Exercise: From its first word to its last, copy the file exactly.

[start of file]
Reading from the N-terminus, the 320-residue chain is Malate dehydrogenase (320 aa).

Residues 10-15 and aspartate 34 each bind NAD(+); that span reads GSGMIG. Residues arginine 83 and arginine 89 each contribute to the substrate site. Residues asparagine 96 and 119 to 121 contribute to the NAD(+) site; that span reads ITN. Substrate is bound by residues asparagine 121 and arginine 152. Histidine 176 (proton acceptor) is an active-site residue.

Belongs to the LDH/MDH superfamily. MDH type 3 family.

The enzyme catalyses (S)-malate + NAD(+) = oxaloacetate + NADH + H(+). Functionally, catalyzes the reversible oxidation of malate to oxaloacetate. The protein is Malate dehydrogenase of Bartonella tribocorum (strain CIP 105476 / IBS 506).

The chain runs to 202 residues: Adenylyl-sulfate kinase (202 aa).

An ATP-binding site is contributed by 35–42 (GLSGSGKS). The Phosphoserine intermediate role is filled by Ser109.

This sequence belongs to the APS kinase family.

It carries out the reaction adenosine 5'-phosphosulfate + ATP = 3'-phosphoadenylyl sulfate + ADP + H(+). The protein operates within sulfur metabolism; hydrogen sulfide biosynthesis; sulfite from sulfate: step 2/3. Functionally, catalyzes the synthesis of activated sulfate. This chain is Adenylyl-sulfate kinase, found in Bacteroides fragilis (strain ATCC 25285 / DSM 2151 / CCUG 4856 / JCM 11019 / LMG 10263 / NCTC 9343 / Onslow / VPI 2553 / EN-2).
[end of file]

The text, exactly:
Reading from the N-terminus, the 320-residue chain is Malate dehydrogenase (320 aa).

Residues 10-15 and aspartate 34 each bind NAD(+); that span reads GSGMIG. Residues arginine 83 and arginine 89 each contribute to the substrate site. Residues asparagine 96 and 119 to 121 contribute to the NAD(+) site; that span reads ITN. Substrate is bound by residues asparagine 121 and arginine 152. Histidine 176 (proton acceptor) is an active-site residue.

Belongs to the LDH/MDH superfamily. MDH type 3 family.

The enzyme catalyses (S)-malate + NAD(+) = oxaloacetate + NADH + H(+). Functionally, catalyzes the reversible oxidation of malate to oxaloacetate. The protein is Malate dehydrogenase of Bartonella tribocorum (strain CIP 105476 / IBS 506).

The chain runs to 202 residues: Adenylyl-sulfate kinase (202 aa).

An ATP-binding site is contributed by 35–42 (GLSGSGKS). The Phosphoserine intermediate role is filled by Ser109.

This sequence belongs to the APS kinase family.

It carries out the reaction adenosine 5'-phosphosulfate + ATP = 3'-phosphoadenylyl sulfate + ADP + H(+). The protein operates within sulfur metabolism; hydrogen sulfide biosynthesis; sulfite from sulfate: step 2/3. Functionally, catalyzes the synthesis of activated sulfate. This chain is Adenylyl-sulfate kinase, found in Bacteroides fragilis (strain ATCC 25285 / DSM 2151 / CCUG 4856 / JCM 11019 / LMG 10263 / NCTC 9343 / Onslow / VPI 2553 / EN-2).